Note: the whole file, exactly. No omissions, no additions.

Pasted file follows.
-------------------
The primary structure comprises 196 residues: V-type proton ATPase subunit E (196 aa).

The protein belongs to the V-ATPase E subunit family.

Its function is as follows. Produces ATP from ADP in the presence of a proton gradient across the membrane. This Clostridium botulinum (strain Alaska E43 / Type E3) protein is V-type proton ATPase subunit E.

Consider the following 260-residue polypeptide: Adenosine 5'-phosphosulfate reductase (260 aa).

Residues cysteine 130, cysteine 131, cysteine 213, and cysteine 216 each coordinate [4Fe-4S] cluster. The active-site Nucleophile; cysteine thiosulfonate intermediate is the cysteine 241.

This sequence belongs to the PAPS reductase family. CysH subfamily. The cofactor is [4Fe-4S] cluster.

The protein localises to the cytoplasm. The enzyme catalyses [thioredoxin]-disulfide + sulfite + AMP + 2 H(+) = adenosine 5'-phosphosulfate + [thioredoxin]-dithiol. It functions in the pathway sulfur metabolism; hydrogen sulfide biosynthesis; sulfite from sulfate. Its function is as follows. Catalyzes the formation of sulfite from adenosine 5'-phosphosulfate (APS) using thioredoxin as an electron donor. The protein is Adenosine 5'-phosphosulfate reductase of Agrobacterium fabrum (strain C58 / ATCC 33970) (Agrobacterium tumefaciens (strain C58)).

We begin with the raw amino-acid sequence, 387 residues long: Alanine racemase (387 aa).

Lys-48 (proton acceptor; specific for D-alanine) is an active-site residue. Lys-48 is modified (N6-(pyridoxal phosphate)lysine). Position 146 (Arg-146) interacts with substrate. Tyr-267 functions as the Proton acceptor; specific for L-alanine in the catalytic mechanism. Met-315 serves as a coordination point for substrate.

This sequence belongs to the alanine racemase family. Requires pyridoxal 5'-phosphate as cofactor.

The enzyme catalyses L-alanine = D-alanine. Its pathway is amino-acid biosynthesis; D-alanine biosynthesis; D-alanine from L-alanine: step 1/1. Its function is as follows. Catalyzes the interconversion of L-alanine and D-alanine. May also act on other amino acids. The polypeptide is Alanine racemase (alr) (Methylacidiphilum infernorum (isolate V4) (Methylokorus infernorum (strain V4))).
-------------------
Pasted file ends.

The primary structure comprises 196 residues: V-type proton ATPase subunit E (196 aa).

The protein belongs to the V-ATPase E subunit family.

Its function is as follows. Produces ATP from ADP in the presence of a proton gradient across the membrane. This Clostridium botulinum (strain Alaska E43 / Type E3) protein is V-type proton ATPase subunit E.

Consider the following 260-residue polypeptide: Adenosine 5'-phosphosulfate reductase (260 aa).

Residues cysteine 130, cysteine 131, cysteine 213, and cysteine 216 each coordinate [4Fe-4S] cluster. The active-site Nucleophile; cysteine thiosulfonate intermediate is the cysteine 241.

This sequence belongs to the PAPS reductase family. CysH subfamily. The cofactor is [4Fe-4S] cluster.

The protein localises to the cytoplasm. The enzyme catalyses [thioredoxin]-disulfide + sulfite + AMP + 2 H(+) = adenosine 5'-phosphosulfate + [thioredoxin]-dithiol. It functions in the pathway sulfur metabolism; hydrogen sulfide biosynthesis; sulfite from sulfate. Its function is as follows. Catalyzes the formation of sulfite from adenosine 5'-phosphosulfate (APS) using thioredoxin as an electron donor. The protein is Adenosine 5'-phosphosulfate reductase of Agrobacterium fabrum (strain C58 / ATCC 33970) (Agrobacterium tumefaciens (strain C58)).

We begin with the raw amino-acid sequence, 387 residues long: Alanine racemase (387 aa).

Lys-48 (proton acceptor; specific for D-alanine) is an active-site residue. Lys-48 is modified (N6-(pyridoxal phosphate)lysine). Position 146 (Arg-146) interacts with substrate. Tyr-267 functions as the Proton acceptor; specific for L-alanine in the catalytic mechanism. Met-315 serves as a coordination point for substrate.

This sequence belongs to the alanine racemase family. Requires pyridoxal 5'-phosphate as cofactor.

The enzyme catalyses L-alanine = D-alanine. Its pathway is amino-acid biosynthesis; D-alanine biosynthesis; D-alanine from L-alanine: step 1/1. Its function is as follows. Catalyzes the interconversion of L-alanine and D-alanine. May also act on other amino acids. The polypeptide is Alanine racemase (alr) (Methylacidiphilum infernorum (isolate V4) (Methylokorus infernorum (strain V4))).